Biden Like-Kind Proposal Raises Cap Application Questions – Nathan Richman, Tax Notes ($). “Many exchange transactions may still be viable under the proposed cap on like-kind exchange treatment in the Biden administration’s infrastructure plan, but taxpayers need details about how that cap will apply, according to one practitioner.”
Infrastructure deal imperiled by differences on financing – Alex Gangitano and Brett Samuels, The Hill. “President Biden and Republican lawmakers say they’re making progress on an infrastructure package but still disagree on one key area: how to pay for it.”
Tax the rich? Executives predict Biden’s big plans will flop – Ben White, Politico. “President Joe Biden wants to fund his $4.1 trillion infrastructure and family policy agenda with a huge pile of tax increases on corporations and the wealthy. The business community is dismissing the threat."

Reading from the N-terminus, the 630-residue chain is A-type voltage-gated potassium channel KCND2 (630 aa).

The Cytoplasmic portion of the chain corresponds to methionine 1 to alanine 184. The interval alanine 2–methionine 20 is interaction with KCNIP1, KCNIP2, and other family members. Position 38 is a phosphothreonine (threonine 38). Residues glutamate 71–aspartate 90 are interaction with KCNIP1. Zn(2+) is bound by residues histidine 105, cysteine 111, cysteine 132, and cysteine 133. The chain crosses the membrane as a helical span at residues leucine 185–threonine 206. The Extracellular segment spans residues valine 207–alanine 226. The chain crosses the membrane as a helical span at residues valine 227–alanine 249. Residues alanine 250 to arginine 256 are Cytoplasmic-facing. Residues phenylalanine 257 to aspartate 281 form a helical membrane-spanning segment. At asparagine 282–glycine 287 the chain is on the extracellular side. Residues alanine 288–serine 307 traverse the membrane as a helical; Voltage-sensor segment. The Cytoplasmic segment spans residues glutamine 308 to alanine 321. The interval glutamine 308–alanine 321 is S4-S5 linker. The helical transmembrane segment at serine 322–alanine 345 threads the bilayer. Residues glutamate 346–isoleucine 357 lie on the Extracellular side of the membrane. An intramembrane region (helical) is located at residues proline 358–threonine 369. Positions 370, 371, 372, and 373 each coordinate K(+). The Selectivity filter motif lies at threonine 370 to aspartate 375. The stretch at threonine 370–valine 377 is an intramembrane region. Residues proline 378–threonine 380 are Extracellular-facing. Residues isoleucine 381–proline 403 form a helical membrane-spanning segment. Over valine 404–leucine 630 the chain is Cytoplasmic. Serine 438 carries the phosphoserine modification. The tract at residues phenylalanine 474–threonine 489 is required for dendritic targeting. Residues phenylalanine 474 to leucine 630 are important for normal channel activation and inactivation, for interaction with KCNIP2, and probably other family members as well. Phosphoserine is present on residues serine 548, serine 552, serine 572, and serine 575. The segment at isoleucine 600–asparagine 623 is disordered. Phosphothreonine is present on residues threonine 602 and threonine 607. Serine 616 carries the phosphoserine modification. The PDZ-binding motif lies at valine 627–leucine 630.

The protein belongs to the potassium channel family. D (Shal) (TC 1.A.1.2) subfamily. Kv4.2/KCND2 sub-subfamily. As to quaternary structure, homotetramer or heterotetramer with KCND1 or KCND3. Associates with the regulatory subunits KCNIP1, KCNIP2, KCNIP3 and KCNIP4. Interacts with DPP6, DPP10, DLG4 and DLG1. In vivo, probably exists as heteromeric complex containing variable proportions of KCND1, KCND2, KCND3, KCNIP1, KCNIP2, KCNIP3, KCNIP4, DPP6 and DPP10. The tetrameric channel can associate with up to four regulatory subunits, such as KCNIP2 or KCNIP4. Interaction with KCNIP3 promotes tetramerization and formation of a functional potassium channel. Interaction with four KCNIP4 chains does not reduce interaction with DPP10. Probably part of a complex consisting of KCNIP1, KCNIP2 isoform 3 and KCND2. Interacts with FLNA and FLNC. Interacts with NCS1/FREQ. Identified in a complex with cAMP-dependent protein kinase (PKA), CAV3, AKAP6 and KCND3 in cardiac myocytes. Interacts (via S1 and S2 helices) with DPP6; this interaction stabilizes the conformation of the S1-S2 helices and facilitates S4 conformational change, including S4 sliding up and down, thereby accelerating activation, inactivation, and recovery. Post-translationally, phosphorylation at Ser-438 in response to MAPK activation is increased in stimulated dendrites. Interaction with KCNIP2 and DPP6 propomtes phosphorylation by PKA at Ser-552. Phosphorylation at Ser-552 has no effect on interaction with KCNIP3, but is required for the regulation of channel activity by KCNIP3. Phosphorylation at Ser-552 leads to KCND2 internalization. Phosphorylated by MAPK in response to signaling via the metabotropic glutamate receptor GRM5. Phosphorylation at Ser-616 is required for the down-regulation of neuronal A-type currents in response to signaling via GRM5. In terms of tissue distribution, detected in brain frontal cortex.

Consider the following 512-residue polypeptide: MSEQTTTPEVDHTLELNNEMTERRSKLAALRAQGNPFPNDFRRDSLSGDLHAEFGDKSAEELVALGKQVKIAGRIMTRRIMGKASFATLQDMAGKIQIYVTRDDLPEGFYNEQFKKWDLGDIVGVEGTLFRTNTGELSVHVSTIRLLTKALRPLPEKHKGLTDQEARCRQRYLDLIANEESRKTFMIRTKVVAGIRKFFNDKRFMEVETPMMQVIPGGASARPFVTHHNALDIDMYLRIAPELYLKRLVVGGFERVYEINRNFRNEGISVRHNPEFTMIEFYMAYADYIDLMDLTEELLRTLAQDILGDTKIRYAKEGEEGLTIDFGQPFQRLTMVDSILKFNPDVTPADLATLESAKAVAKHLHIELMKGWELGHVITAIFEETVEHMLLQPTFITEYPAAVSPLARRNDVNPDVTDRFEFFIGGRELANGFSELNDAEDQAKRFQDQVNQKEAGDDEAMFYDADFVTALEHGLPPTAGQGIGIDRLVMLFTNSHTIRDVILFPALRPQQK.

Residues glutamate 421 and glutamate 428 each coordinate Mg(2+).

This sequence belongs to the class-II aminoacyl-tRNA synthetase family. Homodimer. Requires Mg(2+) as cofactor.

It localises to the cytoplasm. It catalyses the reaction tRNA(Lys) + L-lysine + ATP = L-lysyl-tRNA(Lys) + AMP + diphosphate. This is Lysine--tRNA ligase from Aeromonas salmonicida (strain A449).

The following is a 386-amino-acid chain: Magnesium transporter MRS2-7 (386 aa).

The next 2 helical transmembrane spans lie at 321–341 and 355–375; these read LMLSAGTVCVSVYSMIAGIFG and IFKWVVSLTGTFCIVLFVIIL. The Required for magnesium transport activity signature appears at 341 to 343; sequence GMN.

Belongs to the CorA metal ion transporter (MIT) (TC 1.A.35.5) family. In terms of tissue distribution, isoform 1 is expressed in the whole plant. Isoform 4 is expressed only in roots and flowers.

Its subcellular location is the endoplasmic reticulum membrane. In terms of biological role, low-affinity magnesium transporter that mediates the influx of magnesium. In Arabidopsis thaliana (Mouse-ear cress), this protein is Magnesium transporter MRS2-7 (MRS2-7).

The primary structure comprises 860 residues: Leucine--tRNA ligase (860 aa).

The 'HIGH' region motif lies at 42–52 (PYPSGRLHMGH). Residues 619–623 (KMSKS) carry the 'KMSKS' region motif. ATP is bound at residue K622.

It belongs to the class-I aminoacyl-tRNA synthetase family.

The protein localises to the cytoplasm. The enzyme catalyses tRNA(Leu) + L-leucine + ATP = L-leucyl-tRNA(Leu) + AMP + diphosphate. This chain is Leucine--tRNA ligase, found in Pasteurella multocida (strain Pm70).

Corporate executives and lobbyists in Washington, New York and around the country say they are confident they can kill almost all of these tax hikes by pressuring moderate Democrats in the House and Senate. And they think progressive Democrats don’t really care about the costs of new programs and will be happy to push through as much spending as they can and then run on tax hikes in 2022 rather than actually pass them this year.